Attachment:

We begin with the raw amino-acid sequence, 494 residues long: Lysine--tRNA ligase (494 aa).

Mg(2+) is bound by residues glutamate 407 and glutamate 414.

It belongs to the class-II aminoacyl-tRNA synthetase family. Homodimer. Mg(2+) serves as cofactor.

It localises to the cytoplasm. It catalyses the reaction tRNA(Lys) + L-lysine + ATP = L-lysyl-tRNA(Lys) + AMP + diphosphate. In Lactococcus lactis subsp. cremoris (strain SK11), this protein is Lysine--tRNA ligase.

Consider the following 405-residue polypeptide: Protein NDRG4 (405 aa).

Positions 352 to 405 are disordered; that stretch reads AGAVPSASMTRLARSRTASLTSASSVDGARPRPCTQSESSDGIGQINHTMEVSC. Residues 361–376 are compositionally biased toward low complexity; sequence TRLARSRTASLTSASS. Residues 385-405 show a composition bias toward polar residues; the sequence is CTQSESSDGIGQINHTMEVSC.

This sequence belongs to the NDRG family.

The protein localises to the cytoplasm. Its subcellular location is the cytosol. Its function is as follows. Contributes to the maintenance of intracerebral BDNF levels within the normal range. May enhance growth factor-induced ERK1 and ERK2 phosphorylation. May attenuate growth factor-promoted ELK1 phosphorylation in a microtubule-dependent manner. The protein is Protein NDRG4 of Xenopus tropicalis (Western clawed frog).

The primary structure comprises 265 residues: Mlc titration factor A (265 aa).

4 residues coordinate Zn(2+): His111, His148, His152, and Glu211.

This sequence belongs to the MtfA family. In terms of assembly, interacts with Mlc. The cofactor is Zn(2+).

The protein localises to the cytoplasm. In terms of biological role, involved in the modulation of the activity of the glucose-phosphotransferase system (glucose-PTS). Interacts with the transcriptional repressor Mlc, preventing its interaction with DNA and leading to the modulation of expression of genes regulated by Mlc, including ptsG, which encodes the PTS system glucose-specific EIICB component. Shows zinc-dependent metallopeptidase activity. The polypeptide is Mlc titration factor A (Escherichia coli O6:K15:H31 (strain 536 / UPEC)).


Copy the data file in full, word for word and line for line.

We begin with the raw amino-acid sequence, 494 residues long: Lysine--tRNA ligase (494 aa).

Mg(2+) is bound by residues glutamate 407 and glutamate 414.

It belongs to the class-II aminoacyl-tRNA synthetase family. Homodimer. Mg(2+) serves as cofactor.

It localises to the cytoplasm. It catalyses the reaction tRNA(Lys) + L-lysine + ATP = L-lysyl-tRNA(Lys) + AMP + diphosphate. In Lactococcus lactis subsp. cremoris (strain SK11), this protein is Lysine--tRNA ligase.

Consider the following 405-residue polypeptide: Protein NDRG4 (405 aa).

Positions 352 to 405 are disordered; that stretch reads AGAVPSASMTRLARSRTASLTSASSVDGARPRPCTQSESSDGIGQINHTMEVSC. Residues 361–376 are compositionally biased toward low complexity; sequence TRLARSRTASLTSASS. Residues 385-405 show a composition bias toward polar residues; the sequence is CTQSESSDGIGQINHTMEVSC.

This sequence belongs to the NDRG family.

The protein localises to the cytoplasm. Its subcellular location is the cytosol. Its function is as follows. Contributes to the maintenance of intracerebral BDNF levels within the normal range. May enhance growth factor-induced ERK1 and ERK2 phosphorylation. May attenuate growth factor-promoted ELK1 phosphorylation in a microtubule-dependent manner. The protein is Protein NDRG4 of Xenopus tropicalis (Western clawed frog).

The primary structure comprises 265 residues: Mlc titration factor A (265 aa).

4 residues coordinate Zn(2+): His111, His148, His152, and Glu211.

This sequence belongs to the MtfA family. In terms of assembly, interacts with Mlc. The cofactor is Zn(2+).

The protein localises to the cytoplasm. In terms of biological role, involved in the modulation of the activity of the glucose-phosphotransferase system (glucose-PTS). Interacts with the transcriptional repressor Mlc, preventing its interaction with DNA and leading to the modulation of expression of genes regulated by Mlc, including ptsG, which encodes the PTS system glucose-specific EIICB component. Shows zinc-dependent metallopeptidase activity. The polypeptide is Mlc titration factor A (Escherichia coli O6:K15:H31 (strain 536 / UPEC)).